The world has come a long way in giving men and women equal access to education. In the majority of countries today, young women now attain more years of schooling than young men, a stark contrast to just a few decades ago. But COVID-19 is threatening to unravel much of this progress.
A year into the pandemic, the impacts on schooling have been profound. Two billion people are enrolled in formal education around the world, but during the peak of lockdowns in April 2020, over 80 percent of these learners were out of school. Hundreds of millions of children are still not attending in-person education even today. Further, many of them are receiving no instruction whatsoever or are attempting to learn remotely without adequate resources. These disruptions have already caused a substantial loss of learning in areas like reading and math during the pandemic, and the UNESCO Institute for Statistics has estimated that as many as 100 million children are expected to fall behind minimum standards in these fundamental skills.
As many as 100 million children are expected to fall behind minimum standards in fundamental skills
Returning to school and getting back on track may prove particularly difficult for girls. Researchers have estimated that as many as 20 million girls will not be able to start school again due to increased social and economic stressors, and other challenges stemming from the pandemic. Increased exposure to gender-based violence in the home, disruptions to contraception and reproductive health care, and increases in child marriage are particularly troubling implications of the pandemic that can impact the schooling of girls.
COVID-19 is not the first public health crisis to affect female education. During the Ebola outbreaks in sub-Saharan Africa, a lower share of girls returned to school than did of boys, and many experts are concerned that the COVID-19 pandemic will play out in a similar fashion.
But gaining a full understanding of the pandemic's impact on schooling will be challenging. There is frustratingly little good data about children’s return to school during COVID-19. Household surveys and censuses that are typically used to monitor educational attainment take years to compile, lagging too much to show abrupt changes quickly, and the pandemic disrupted many of these data collection efforts, further delaying them. Rapidly produced reports from government agencies or NGOs often do not provide information categorized by gender.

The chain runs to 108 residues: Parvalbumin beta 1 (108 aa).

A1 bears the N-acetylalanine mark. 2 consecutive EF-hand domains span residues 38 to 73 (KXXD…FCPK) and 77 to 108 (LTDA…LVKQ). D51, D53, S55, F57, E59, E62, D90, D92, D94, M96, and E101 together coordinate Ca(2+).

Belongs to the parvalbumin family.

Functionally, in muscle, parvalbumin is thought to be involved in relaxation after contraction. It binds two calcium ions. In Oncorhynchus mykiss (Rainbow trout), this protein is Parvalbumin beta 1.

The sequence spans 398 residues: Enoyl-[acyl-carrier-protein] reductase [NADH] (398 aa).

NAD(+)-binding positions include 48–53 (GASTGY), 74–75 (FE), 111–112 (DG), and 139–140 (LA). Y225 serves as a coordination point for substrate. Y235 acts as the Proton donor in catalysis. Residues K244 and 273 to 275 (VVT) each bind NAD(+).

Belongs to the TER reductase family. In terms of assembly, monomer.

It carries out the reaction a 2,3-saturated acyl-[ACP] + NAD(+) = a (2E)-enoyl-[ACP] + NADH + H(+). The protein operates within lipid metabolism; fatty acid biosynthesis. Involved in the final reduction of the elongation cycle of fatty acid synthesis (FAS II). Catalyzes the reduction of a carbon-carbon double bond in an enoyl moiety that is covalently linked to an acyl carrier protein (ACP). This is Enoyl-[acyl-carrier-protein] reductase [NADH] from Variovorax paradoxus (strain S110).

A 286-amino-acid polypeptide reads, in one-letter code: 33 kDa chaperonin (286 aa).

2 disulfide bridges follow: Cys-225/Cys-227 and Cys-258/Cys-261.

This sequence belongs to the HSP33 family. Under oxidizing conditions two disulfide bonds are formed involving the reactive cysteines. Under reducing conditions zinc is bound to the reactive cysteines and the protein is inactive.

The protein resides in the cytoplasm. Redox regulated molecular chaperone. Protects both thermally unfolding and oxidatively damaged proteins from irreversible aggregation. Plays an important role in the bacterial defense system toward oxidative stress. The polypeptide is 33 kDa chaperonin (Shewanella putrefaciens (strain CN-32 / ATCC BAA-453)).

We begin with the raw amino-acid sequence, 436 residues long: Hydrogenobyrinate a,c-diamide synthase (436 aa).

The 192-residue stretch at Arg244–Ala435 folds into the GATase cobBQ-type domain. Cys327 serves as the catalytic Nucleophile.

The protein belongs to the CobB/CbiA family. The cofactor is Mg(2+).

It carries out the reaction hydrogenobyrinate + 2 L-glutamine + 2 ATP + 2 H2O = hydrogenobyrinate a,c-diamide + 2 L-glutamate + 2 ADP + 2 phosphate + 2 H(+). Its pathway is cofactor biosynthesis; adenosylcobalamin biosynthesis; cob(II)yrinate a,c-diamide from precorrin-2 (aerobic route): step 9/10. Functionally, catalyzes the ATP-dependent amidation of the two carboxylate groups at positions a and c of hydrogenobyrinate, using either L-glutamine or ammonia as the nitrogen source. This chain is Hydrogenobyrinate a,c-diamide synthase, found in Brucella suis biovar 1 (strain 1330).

Researchers are developing new and promising avenues of collecting data, however, including surveys administered via smartphone apps and other non-traditional platforms. These provide some early indications about how the pandemic is playing out in a gendered fashion.
Among millions of U.S. adult Facebook users surveyed in February through the U.S. COVID-19 Symptom Survey conducted by Carnegie Mellon University's Delphi Research Group, for example, men and women were equally likely to report that their children have returned to school. This was true both when children were attending school in-person full-time or part-time. Among families participating in distance learning, however, important gender gaps are emerging. Eleven percent of women reported their children do not have reliable access to a computer and the internet, compared to 7 percent of men. The contrast was more pronounced among single-adult households; 16 percent of women who are the only adult in their household reported that their children don't have good access.
In the United States it is too early to tell definitively if gaps between girls and boys in school will be similar to those seen among female and male parents. But these early data tell us that even in a high-income country where women have largely overtaken men in schooling, we must pay attention to gender to understand the pandemic's effect on education.